Car accidents are a pain, there’s a lot to keep in mind when they happen and sometimes even the most prepared person can overlook something. Most people misinterpret their auto insurance policies at least a little. They believe, in some cases understandably, that once their car is "covered" everything will be fine in the event of an accident.
Unfortunately, without taking the necessary time to read their policy, these drivers are often caught unprepared for expenses they didn't know they would be expected to pay. Some refer to these misunderstandings as "gotchas," but most of the time they are merely oversights on the part of policyholders who, either through inexperience or lack of time, don't make an effort to understand their policies fully.
Here are some hidden pitfalls to consider.
This is one of those provisions in the insurance industry that non-insiders might not understand. A deductible is an amount the policyholder is responsible for in the event of an accident. It includes the first dollar of any claim up to the deductible amount. This does two things. First, it reduces the insurer's liability. Second, it prevents minimal amounts from being claimed. Every policyholder should be aware of their deductibles and the fact they may be different from claim to claim.
While you may have comprehensive and collision coverage on your vehicle, you should know that anything your vehicle is carrying that is not physically attached to the car is likely not to be covered by your policy. This is also true if you are hauling something in your trunk or if you are driving a pickup.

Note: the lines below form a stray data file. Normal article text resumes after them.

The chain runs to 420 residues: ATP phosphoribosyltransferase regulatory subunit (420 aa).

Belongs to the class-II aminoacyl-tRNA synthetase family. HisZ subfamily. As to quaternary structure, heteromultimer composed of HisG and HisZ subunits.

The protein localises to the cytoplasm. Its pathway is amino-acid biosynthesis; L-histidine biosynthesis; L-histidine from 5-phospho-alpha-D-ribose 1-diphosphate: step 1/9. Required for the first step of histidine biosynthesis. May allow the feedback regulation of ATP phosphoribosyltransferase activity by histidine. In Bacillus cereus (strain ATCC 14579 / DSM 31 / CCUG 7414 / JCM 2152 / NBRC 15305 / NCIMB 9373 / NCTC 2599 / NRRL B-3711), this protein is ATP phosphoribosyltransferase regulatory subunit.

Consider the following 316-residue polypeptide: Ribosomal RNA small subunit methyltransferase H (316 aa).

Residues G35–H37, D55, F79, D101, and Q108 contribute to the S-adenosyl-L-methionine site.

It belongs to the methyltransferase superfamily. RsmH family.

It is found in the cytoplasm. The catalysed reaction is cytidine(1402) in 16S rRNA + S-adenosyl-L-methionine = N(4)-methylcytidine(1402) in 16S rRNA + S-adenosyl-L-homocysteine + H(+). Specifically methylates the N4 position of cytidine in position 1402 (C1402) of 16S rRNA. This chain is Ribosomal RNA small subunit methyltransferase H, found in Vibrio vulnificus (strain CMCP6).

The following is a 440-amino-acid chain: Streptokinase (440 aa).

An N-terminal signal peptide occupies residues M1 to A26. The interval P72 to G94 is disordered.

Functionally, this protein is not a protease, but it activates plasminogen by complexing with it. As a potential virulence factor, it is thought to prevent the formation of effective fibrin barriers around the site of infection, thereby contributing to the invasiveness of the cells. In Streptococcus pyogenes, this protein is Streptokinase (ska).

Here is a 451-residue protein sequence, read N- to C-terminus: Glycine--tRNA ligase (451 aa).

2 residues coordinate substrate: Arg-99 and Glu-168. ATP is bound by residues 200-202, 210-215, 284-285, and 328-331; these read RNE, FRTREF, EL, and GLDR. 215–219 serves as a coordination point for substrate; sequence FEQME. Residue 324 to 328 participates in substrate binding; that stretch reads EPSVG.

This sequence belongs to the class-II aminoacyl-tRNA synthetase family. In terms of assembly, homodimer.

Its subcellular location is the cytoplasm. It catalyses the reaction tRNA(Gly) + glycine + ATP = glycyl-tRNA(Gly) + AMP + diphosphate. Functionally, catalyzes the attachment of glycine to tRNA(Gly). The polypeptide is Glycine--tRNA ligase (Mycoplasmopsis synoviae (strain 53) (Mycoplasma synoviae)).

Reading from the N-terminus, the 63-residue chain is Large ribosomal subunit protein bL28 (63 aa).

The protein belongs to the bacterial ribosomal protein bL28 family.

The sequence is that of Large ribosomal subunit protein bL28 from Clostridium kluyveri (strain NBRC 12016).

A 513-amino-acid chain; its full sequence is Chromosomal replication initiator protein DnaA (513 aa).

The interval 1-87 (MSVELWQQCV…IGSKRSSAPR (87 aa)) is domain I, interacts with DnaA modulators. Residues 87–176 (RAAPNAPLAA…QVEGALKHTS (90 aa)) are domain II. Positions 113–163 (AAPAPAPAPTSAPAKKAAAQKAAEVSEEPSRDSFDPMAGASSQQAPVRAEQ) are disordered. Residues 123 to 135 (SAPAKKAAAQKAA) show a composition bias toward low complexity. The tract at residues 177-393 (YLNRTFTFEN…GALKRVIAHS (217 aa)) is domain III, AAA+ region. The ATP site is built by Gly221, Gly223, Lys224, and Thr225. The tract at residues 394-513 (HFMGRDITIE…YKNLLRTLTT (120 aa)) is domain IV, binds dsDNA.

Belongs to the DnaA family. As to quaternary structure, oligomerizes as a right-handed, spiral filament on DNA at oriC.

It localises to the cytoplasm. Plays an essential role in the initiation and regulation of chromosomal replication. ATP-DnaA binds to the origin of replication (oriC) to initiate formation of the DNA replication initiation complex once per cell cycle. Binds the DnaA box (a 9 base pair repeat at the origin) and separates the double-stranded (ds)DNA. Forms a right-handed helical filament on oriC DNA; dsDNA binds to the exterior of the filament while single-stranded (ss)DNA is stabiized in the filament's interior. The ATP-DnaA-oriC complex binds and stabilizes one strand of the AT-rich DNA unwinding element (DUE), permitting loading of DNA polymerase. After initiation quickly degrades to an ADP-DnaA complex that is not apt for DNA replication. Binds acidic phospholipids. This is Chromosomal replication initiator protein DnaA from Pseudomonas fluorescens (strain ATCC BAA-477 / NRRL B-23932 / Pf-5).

If you have coverage, you should be reassured you won't have to pay for the damage in an accident. But even if the accident isn't your fault, you can still find your rates increasing if you file a claim. Some states have different laws than others on this matter. According to personal injury lawyers, there are many types of factors that go into a car accident, such as drunk or drugged drivers, mechanical and part failure, road hazards, and installation and inspection errors. But regardless of all these different types of accidents or your part in it, some states are no-fault, and you’re going to want to prepare accordingly.
Make certain your family members are each individually listed on your car insurance policy, like teens for example. Otherwise, you may find they are not covered if they are injured in an accident. While you should also have health and emergency medical insurance, your auto policy will sometimes be first in line for coverage. This is one of the most critical audits you can perform on your policy.
It never hurts to speak with an accident attorney or even a business attorney about the different kinds of coverage, the financial terms, the jargon and the possible gaps you can face in a boilerplate auto policy. Ask your insurer about your coverage and make them explain it to you until you're satisfied you won't be suffering an accident with a defective policy.